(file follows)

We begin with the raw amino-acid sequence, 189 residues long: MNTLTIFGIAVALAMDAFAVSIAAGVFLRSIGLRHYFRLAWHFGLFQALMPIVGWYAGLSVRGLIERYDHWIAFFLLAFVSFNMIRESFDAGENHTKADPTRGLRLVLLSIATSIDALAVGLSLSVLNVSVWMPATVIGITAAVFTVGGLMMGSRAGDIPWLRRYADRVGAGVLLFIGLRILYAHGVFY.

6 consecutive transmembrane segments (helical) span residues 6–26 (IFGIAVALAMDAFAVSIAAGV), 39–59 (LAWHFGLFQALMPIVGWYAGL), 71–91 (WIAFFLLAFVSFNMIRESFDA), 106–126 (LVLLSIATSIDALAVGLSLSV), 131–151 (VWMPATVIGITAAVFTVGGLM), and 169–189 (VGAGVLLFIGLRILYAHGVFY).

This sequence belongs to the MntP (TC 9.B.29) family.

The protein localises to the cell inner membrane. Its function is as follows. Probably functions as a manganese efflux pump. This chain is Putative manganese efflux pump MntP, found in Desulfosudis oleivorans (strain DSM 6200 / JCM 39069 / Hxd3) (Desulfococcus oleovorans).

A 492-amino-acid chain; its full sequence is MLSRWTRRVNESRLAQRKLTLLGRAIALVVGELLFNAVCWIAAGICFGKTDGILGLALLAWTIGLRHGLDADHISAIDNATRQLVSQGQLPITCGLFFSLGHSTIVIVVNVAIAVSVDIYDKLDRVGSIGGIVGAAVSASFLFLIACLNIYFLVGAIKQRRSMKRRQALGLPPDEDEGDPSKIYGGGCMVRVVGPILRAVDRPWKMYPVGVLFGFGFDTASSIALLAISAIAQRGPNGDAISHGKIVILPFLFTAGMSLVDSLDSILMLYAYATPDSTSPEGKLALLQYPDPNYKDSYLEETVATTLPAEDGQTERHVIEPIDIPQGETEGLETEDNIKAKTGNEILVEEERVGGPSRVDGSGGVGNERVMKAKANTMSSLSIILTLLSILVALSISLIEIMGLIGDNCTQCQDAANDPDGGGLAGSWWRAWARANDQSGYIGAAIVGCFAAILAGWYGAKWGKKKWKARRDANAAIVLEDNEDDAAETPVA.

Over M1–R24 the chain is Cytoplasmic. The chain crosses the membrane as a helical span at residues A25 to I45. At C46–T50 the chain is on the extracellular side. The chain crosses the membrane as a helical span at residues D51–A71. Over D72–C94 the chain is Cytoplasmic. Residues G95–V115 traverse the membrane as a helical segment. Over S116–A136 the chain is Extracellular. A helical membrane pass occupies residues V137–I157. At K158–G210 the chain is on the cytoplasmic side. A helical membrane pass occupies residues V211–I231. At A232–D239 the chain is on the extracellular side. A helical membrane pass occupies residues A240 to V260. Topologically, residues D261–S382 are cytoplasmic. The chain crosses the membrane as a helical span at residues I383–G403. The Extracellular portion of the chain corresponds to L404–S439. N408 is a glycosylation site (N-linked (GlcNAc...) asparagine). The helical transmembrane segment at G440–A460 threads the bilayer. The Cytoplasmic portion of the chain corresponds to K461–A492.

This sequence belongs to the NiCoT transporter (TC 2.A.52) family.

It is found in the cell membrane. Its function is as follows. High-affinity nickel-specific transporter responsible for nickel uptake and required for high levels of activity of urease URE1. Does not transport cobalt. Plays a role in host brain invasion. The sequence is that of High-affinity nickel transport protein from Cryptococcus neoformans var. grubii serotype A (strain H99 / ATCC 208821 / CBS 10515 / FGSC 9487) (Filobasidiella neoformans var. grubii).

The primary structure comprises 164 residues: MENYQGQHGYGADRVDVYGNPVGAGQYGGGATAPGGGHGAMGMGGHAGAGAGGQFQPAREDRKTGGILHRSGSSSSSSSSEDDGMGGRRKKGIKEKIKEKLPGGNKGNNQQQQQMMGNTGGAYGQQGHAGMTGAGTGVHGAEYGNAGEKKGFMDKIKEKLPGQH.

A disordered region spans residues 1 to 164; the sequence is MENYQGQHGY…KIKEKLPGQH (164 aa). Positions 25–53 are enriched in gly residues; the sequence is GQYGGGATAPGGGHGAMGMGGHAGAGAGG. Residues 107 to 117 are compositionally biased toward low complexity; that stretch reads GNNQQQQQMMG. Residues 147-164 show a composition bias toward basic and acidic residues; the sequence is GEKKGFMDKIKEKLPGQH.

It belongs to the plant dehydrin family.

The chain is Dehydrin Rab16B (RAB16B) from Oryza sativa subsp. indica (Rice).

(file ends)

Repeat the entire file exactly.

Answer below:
We begin with the raw amino-acid sequence, 189 residues long: MNTLTIFGIAVALAMDAFAVSIAAGVFLRSIGLRHYFRLAWHFGLFQALMPIVGWYAGLSVRGLIERYDHWIAFFLLAFVSFNMIRESFDAGENHTKADPTRGLRLVLLSIATSIDALAVGLSLSVLNVSVWMPATVIGITAAVFTVGGLMMGSRAGDIPWLRRYADRVGAGVLLFIGLRILYAHGVFY.

6 consecutive transmembrane segments (helical) span residues 6–26 (IFGIAVALAMDAFAVSIAAGV), 39–59 (LAWHFGLFQALMPIVGWYAGL), 71–91 (WIAFFLLAFVSFNMIRESFDA), 106–126 (LVLLSIATSIDALAVGLSLSV), 131–151 (VWMPATVIGITAAVFTVGGLM), and 169–189 (VGAGVLLFIGLRILYAHGVFY).

This sequence belongs to the MntP (TC 9.B.29) family.

The protein localises to the cell inner membrane. Its function is as follows. Probably functions as a manganese efflux pump. This chain is Putative manganese efflux pump MntP, found in Desulfosudis oleivorans (strain DSM 6200 / JCM 39069 / Hxd3) (Desulfococcus oleovorans).

A 492-amino-acid chain; its full sequence is MLSRWTRRVNESRLAQRKLTLLGRAIALVVGELLFNAVCWIAAGICFGKTDGILGLALLAWTIGLRHGLDADHISAIDNATRQLVSQGQLPITCGLFFSLGHSTIVIVVNVAIAVSVDIYDKLDRVGSIGGIVGAAVSASFLFLIACLNIYFLVGAIKQRRSMKRRQALGLPPDEDEGDPSKIYGGGCMVRVVGPILRAVDRPWKMYPVGVLFGFGFDTASSIALLAISAIAQRGPNGDAISHGKIVILPFLFTAGMSLVDSLDSILMLYAYATPDSTSPEGKLALLQYPDPNYKDSYLEETVATTLPAEDGQTERHVIEPIDIPQGETEGLETEDNIKAKTGNEILVEEERVGGPSRVDGSGGVGNERVMKAKANTMSSLSIILTLLSILVALSISLIEIMGLIGDNCTQCQDAANDPDGGGLAGSWWRAWARANDQSGYIGAAIVGCFAAILAGWYGAKWGKKKWKARRDANAAIVLEDNEDDAAETPVA.

Over M1–R24 the chain is Cytoplasmic. The chain crosses the membrane as a helical span at residues A25 to I45. At C46–T50 the chain is on the extracellular side. The chain crosses the membrane as a helical span at residues D51–A71. Over D72–C94 the chain is Cytoplasmic. Residues G95–V115 traverse the membrane as a helical segment. Over S116–A136 the chain is Extracellular. A helical membrane pass occupies residues V137–I157. At K158–G210 the chain is on the cytoplasmic side. A helical membrane pass occupies residues V211–I231. At A232–D239 the chain is on the extracellular side. A helical membrane pass occupies residues A240 to V260. Topologically, residues D261–S382 are cytoplasmic. The chain crosses the membrane as a helical span at residues I383–G403. The Extracellular portion of the chain corresponds to L404–S439. N408 is a glycosylation site (N-linked (GlcNAc...) asparagine). The helical transmembrane segment at G440–A460 threads the bilayer. The Cytoplasmic portion of the chain corresponds to K461–A492.

This sequence belongs to the NiCoT transporter (TC 2.A.52) family.

It is found in the cell membrane. Its function is as follows. High-affinity nickel-specific transporter responsible for nickel uptake and required for high levels of activity of urease URE1. Does not transport cobalt. Plays a role in host brain invasion. The sequence is that of High-affinity nickel transport protein from Cryptococcus neoformans var. grubii serotype A (strain H99 / ATCC 208821 / CBS 10515 / FGSC 9487) (Filobasidiella neoformans var. grubii).

The primary structure comprises 164 residues: MENYQGQHGYGADRVDVYGNPVGAGQYGGGATAPGGGHGAMGMGGHAGAGAGGQFQPAREDRKTGGILHRSGSSSSSSSSEDDGMGGRRKKGIKEKIKEKLPGGNKGNNQQQQQMMGNTGGAYGQQGHAGMTGAGTGVHGAEYGNAGEKKGFMDKIKEKLPGQH.

A disordered region spans residues 1 to 164; the sequence is MENYQGQHGY…KIKEKLPGQH (164 aa). Positions 25–53 are enriched in gly residues; the sequence is GQYGGGATAPGGGHGAMGMGGHAGAGAGG. Residues 107 to 117 are compositionally biased toward low complexity; that stretch reads GNNQQQQQMMG. Residues 147-164 show a composition bias toward basic and acidic residues; the sequence is GEKKGFMDKIKEKLPGQH.

It belongs to the plant dehydrin family.

The chain is Dehydrin Rab16B (RAB16B) from Oryza sativa subsp. indica (Rice).